PHOTO: Donald Trump may very well have to relinquish control of his new D.C. hotel. (Photo courtesy Instagram/Trump International)
Donald Trump’s short jaunt towards Inauguration Day will not be without its hotel hiccups as reports suggest the president-elect will have to relinquish control of his new Trump International Hotel Washington D.C.
Bloomberg reports on peculiarities with the $3 million lease Trump pays to the U.S. government for the property.
According to the report, the building cannot be run by any elected official, which includes those who just won the highest office in the land through a remarkably shocking election earlier this month.
Bloomberg quotes the lease that reads: “No member or delegate to Congress, or elected official of the Government of the United States or the Government of the District of Columbia, shall be admitted to any share or part of this Lease, or to any benefit that may arise therefrom.”
That clearly states that the building, a 263-room hotel that just enjoyed a lavish refurbishment at Trump’s hands, must be run by someone clear of governmental conflicts of interest.
On a broader front, Trump seems to have answered a growing concern of those preparing for a president who owns multiple businesses on myriad fronts.
Rather than a nuanced explanation, however, Trump decided to tweet the following over the course of several posts (emphasis Trump’s): “I will be holding a major news conference in New York City with my children on December 15 to discuss the fact that I will be leaving my great business in total in order to fully focus on running the country in order to MAKE AMERICA GREAT AGAIN! While I am not mandated to do this under the law, I feel it is visually important, as President, to in no way have a conflict of interest with my various businesses. Hence, legal documents are being crafted which take me completely out of business operations. The Presidency is a far more important task!”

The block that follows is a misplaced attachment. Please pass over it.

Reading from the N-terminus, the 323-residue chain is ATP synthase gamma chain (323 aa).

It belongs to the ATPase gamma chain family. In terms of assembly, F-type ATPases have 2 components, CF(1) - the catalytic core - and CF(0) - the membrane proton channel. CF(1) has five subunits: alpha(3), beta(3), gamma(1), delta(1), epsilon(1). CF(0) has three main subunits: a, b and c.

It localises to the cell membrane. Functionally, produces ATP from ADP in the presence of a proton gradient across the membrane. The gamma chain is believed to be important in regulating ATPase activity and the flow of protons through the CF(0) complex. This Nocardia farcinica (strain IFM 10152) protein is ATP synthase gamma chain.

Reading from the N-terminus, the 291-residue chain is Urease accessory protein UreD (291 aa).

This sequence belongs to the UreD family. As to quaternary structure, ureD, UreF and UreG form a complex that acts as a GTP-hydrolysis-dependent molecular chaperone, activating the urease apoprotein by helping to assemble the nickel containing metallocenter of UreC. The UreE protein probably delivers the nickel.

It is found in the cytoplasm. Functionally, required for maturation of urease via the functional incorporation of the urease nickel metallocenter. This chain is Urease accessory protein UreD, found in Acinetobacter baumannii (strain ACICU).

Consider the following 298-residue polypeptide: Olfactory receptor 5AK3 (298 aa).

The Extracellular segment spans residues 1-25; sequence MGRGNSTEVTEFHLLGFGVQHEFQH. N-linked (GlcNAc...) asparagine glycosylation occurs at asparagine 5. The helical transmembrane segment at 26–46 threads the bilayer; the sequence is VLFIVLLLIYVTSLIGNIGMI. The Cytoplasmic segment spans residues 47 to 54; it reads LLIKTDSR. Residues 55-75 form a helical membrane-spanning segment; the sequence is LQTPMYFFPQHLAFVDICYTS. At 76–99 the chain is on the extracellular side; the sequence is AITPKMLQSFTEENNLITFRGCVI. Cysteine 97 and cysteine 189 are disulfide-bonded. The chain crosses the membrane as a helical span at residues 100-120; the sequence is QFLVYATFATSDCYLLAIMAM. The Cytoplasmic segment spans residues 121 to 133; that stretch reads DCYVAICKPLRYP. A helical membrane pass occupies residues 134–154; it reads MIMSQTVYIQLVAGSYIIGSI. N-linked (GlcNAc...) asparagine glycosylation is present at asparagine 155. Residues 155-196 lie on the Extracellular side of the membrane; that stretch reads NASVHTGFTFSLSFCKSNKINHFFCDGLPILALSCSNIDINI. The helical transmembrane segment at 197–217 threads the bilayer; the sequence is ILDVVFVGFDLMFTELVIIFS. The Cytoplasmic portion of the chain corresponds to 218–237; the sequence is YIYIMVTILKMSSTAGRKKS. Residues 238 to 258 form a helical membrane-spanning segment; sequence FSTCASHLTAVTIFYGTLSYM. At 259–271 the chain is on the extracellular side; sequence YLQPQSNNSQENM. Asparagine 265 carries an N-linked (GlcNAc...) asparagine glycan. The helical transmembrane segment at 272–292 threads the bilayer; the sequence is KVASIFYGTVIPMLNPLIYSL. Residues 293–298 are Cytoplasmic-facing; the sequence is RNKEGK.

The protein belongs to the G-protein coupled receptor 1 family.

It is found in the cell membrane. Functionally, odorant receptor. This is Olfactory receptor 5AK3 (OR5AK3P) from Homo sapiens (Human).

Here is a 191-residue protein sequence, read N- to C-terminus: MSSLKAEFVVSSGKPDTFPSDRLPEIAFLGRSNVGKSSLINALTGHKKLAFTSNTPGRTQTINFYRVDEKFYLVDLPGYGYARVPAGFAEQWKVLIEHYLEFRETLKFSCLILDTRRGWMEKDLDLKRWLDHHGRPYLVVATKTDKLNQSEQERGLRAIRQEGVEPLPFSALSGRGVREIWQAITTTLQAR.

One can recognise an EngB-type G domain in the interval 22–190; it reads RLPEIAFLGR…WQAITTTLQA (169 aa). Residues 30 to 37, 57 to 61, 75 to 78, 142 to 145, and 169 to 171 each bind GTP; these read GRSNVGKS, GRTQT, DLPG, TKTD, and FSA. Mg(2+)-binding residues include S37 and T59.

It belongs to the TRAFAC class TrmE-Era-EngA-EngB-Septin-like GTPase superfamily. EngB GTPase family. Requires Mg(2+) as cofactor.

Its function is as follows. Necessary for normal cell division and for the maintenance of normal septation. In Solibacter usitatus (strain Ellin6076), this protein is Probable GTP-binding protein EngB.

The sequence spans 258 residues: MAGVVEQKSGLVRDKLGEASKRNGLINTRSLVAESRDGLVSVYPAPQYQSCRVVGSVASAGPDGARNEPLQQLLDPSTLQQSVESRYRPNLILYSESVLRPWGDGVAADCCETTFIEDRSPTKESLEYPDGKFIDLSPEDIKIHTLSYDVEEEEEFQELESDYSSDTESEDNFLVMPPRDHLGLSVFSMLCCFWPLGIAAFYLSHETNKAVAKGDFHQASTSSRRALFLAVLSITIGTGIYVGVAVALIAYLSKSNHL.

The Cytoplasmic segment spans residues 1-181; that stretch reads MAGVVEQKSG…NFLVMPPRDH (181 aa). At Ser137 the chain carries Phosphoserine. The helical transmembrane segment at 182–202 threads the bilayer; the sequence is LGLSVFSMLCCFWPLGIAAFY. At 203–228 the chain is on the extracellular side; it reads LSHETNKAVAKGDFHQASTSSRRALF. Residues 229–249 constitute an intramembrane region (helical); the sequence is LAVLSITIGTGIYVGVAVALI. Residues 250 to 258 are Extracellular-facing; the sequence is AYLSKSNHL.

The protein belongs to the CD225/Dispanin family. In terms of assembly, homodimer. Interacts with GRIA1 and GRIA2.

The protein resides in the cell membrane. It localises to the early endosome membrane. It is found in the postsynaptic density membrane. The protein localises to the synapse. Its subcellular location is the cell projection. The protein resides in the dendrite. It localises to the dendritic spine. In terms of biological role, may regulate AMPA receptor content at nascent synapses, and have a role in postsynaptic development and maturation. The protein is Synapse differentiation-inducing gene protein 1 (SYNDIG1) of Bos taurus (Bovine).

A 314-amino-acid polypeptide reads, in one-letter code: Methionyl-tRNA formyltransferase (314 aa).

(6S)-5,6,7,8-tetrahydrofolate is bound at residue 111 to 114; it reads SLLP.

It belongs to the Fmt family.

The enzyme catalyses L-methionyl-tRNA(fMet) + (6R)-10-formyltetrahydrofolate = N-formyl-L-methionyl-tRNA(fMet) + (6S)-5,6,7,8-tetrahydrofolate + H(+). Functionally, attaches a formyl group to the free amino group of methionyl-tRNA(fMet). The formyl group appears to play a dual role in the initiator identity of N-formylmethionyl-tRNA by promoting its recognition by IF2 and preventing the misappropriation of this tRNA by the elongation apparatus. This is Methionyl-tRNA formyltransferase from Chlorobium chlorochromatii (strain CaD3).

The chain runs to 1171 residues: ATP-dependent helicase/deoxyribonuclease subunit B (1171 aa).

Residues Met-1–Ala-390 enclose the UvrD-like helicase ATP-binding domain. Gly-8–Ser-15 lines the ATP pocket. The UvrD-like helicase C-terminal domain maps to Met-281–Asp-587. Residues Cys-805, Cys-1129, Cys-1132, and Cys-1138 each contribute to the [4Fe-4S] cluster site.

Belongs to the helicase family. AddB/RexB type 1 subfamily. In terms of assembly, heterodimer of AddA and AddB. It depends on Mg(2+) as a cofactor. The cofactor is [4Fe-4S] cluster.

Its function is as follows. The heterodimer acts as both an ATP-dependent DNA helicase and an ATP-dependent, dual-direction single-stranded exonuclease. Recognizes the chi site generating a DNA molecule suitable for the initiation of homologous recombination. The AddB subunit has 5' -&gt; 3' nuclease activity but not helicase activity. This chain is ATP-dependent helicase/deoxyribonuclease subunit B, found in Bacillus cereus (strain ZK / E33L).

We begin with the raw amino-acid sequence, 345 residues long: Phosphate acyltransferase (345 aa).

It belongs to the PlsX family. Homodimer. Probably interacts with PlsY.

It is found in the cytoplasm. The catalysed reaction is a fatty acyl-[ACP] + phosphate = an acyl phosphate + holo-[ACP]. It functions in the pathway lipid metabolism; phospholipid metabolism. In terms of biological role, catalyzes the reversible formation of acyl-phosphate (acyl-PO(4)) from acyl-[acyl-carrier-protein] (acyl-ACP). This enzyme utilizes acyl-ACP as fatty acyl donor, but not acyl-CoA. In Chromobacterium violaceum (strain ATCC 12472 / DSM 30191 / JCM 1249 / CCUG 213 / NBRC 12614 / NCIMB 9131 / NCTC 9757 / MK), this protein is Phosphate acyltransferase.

As Bloomberg’s Stephanie Baker points out, the above statement is disturbingly vague:
Baker wonders, “he will be leaving his businesses, but he doesn’t say what type of structure he’s put in place.”
As for Trump International, Bloomberg does field some advice, such as that from Scott Amey who is the general counsel to the Project on Government Oversight: “The government should be pursuing an avenue to terminate the lease.”
Doing so in a clean fashion would be tremendously problematic. Kevin Fullington, co-chairman of the government relations group at Herrick Feinstein LLP in New York, tells Bloomberg that a sale at this point in the year posed something, “close to impossible.”
An expert did note that the clause’s use of the term “shall be admitted” could be an avenue for Trump to meander on without relinquishing control, positing that the spirit of the agreement is that no government official shall be added in the future.
Obviously, offering the property and its day-to-day operations to one of his children is another solution, but Bloomberg notes that would still lead to possible conflicts of interest.
Trump International, a hotel that has seen as many headlines for its beauty as it has for its tumultuous operations will again endure an intriguing battle, this time over the meaning of its lease agreement.
While the grandeur and opulence of its rooms aren’t leaving the area, its status as a Trump-run hotel may very well change.